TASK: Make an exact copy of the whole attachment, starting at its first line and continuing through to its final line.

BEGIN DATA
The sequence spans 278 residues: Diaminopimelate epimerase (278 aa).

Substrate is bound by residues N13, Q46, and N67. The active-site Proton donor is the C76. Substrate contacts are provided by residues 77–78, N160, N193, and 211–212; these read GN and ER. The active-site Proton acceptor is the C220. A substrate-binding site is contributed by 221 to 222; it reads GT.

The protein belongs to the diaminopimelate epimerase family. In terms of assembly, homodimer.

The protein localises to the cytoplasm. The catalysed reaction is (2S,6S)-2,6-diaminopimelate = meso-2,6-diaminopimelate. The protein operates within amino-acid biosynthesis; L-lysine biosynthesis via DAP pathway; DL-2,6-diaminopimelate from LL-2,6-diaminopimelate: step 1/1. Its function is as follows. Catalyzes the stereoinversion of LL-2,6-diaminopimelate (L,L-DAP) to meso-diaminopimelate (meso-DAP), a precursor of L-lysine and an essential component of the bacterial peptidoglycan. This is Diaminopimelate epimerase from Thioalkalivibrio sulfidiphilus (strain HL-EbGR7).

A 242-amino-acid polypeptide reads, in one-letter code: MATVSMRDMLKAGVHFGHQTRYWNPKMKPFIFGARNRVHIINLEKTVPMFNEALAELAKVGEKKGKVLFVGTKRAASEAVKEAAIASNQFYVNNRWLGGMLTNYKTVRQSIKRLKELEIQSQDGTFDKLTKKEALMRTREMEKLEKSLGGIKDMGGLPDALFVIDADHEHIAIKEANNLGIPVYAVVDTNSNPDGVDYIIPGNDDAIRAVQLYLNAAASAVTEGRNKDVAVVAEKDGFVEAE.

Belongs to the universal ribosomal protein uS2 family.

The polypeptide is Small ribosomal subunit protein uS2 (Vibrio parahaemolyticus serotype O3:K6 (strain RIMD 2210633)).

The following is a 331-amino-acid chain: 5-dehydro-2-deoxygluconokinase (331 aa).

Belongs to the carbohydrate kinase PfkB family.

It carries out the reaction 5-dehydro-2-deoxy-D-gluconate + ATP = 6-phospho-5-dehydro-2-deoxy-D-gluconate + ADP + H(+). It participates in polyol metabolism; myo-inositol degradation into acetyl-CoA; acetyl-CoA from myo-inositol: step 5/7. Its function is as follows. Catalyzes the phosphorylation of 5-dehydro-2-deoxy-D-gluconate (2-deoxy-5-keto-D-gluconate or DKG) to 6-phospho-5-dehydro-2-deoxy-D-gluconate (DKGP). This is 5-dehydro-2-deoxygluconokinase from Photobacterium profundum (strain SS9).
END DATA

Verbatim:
The sequence spans 278 residues: Diaminopimelate epimerase (278 aa).

Substrate is bound by residues N13, Q46, and N67. The active-site Proton donor is the C76. Substrate contacts are provided by residues 77–78, N160, N193, and 211–212; these read GN and ER. The active-site Proton acceptor is the C220. A substrate-binding site is contributed by 221 to 222; it reads GT.

The protein belongs to the diaminopimelate epimerase family. In terms of assembly, homodimer.

The protein localises to the cytoplasm. The catalysed reaction is (2S,6S)-2,6-diaminopimelate = meso-2,6-diaminopimelate. The protein operates within amino-acid biosynthesis; L-lysine biosynthesis via DAP pathway; DL-2,6-diaminopimelate from LL-2,6-diaminopimelate: step 1/1. Its function is as follows. Catalyzes the stereoinversion of LL-2,6-diaminopimelate (L,L-DAP) to meso-diaminopimelate (meso-DAP), a precursor of L-lysine and an essential component of the bacterial peptidoglycan. This is Diaminopimelate epimerase from Thioalkalivibrio sulfidiphilus (strain HL-EbGR7).

A 242-amino-acid polypeptide reads, in one-letter code: MATVSMRDMLKAGVHFGHQTRYWNPKMKPFIFGARNRVHIINLEKTVPMFNEALAELAKVGEKKGKVLFVGTKRAASEAVKEAAIASNQFYVNNRWLGGMLTNYKTVRQSIKRLKELEIQSQDGTFDKLTKKEALMRTREMEKLEKSLGGIKDMGGLPDALFVIDADHEHIAIKEANNLGIPVYAVVDTNSNPDGVDYIIPGNDDAIRAVQLYLNAAASAVTEGRNKDVAVVAEKDGFVEAE.

Belongs to the universal ribosomal protein uS2 family.

The polypeptide is Small ribosomal subunit protein uS2 (Vibrio parahaemolyticus serotype O3:K6 (strain RIMD 2210633)).

The following is a 331-amino-acid chain: 5-dehydro-2-deoxygluconokinase (331 aa).

Belongs to the carbohydrate kinase PfkB family.

It carries out the reaction 5-dehydro-2-deoxy-D-gluconate + ATP = 6-phospho-5-dehydro-2-deoxy-D-gluconate + ADP + H(+). It participates in polyol metabolism; myo-inositol degradation into acetyl-CoA; acetyl-CoA from myo-inositol: step 5/7. Its function is as follows. Catalyzes the phosphorylation of 5-dehydro-2-deoxy-D-gluconate (2-deoxy-5-keto-D-gluconate or DKG) to 6-phospho-5-dehydro-2-deoxy-D-gluconate (DKGP). This is 5-dehydro-2-deoxygluconokinase from Photobacterium profundum (strain SS9).